He once said that he wanted to go to the end of the earth. In 1968, Father Callahan moved, poetically speaking, to the end of the earth - San Diego. He served at All Hallows Church; St. Brigid’s in Pacific Beach where, in view of my being engaged in studies at the United States International University, we served together for three years from 1973-1976: Immaculata at the University of San Diego Campus; St. Charles Borromeo Parish; Pius X; and St. Richard’s in Borrego Springs, from which he retired three years ago to take up residence at St. John the Evangelist. While fulfilling the responsibilities of Pastor at St. Charles Borromeo, Father Callahan received the honor of becoming a Monsignor. It is ironic that no mention of this fact is found in any of the correspondence either from him to the Provincial House, or from the Provincial House to him. It seems that, like so many other aspects of his shy character and self-effacing manner, he allowed Bishop Leo Maher to confer this recognition quietly and without attention being drawn to it. He is the only American Sulpician who has become a Monsignor. Father Callahan found happiness in San Diego, and he wrote in 1982, “San Diego continues to be the most wonderful place in the world. Last Saturday – like a birthday – I celebrated my 14th year in the Diocese. Looking back, it seems like fourteen days. I’m still very much a Sulpician at heart and pray fondly for you and the work of the Society.” In all the parishes named above, Father Callahan’s preaching was similar to his teaching, and it was this that made him an excellent preacher for he shared the results of his own contemplation. He preached and challenged us to see and love in ourselves what Jesus sees and loves in us. He knew Jesus intimately - he knew where Jesus is - in the lonely and the broken-hearted. Once he left the ivory tower of the academy, his role was to translate theology into the lives of God’s people. While in the parishes, he was always friendly, courteous, Christ-like, prayerful, good-natured, good-hearted, relational, but always somewhat a mystery. He had a magnetic personality that drew people to him; he, in turn, introduced them to the Lord. He was a bridge over which people passed to meet the Lord. He used his humanity to convey the love that Christ has for people. No elderly person left his presence without receiving an act of kindness and love.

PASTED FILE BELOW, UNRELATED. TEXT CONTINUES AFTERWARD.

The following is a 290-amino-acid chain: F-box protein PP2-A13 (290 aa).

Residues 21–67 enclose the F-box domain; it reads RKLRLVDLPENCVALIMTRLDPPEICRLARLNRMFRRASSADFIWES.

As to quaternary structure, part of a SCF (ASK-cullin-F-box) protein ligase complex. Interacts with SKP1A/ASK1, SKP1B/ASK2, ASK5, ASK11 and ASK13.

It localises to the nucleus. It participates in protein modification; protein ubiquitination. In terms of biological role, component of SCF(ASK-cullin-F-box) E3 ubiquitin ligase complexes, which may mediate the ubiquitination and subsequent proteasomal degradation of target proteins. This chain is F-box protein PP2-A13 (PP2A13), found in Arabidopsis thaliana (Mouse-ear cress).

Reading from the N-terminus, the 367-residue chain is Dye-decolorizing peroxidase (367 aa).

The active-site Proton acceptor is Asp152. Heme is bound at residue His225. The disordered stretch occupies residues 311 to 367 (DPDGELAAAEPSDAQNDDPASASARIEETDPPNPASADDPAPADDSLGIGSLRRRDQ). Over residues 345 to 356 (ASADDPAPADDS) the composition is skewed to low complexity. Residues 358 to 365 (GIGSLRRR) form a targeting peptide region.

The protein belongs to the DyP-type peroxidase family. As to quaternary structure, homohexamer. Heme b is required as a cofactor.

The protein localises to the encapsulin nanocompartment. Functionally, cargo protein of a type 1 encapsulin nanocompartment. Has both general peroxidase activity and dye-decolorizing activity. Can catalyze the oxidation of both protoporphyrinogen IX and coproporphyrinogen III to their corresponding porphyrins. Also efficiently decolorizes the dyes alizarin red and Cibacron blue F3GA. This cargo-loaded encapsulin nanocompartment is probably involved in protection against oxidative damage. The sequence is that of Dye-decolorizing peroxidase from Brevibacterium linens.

During the latter part (retirement) of this third phase (active ministry) of his life, Father Callahan began life’s final chapter. I had a lovely visit with him in January of 1994, and I am very grateful because I was able to put into words the gratitude so many people felt for him. He had a hard time listening to my litany of praise and thanksgiving for his life and ministry. He talked about ‘falling apart’ and recalled the words written by Thomas Jefferson, “We must expect that, worn as they are, here a pivot, there a wheel, now a pinion, next a spring, will be giving way; and however, we may tinker them up for a while, all will at length surcease.” He knew he was falling apart. When he fell on February 8th that fact was reinforced with greater clarity. However, he reminded people of what he taught —that death must be an act of worship if it is to be preserved from being blasphemous; that somehow a person had to make a gift of his or her life back to God who first graced life into them. Father Callahan witnessed to this fact, and he witnessed to the end. He was hopeful and maintained his sense of humor and wit. He internalized the message of Paul to the Romans – that hope will not leave us disappointed, because Jesus is the source of eternal life. Father Callahan accepted truth as it is – not an idea which captures our imagination, but a promise kept by a person. Father Callahan listened to Jesus who promises us that we will find him in the love we have for one another. As the early disciples witnessed to the name of Jesus, so too did Father Callahan continue to be a messenger of God’s presence; and, in his life, a witness to that presence.
His final lesson to us was the fact that the greatest dignity to be found in death is the dignity of the life that preceded death. He was graced with the dignity of the Priesthood, and he was truly an angel, God’s messenger – one who in his own ministry had witnessed to the gift of human existence. Father Callahan died at the St. Paul’s Health Center in San Diego on April 28, 1994. His journey, begun in Indian Orchard had brought him, body and soul, to San Diego from where his soul continued on to its eternal goal. His body was borne back to Indian Orchard to St. Michael’s Cemetery, and on May 2, 1994 was laid to rest next to that of his beloved mother. Truly, life is lived forward, but understood backwards.
Melvin C. Blanchette, S.S.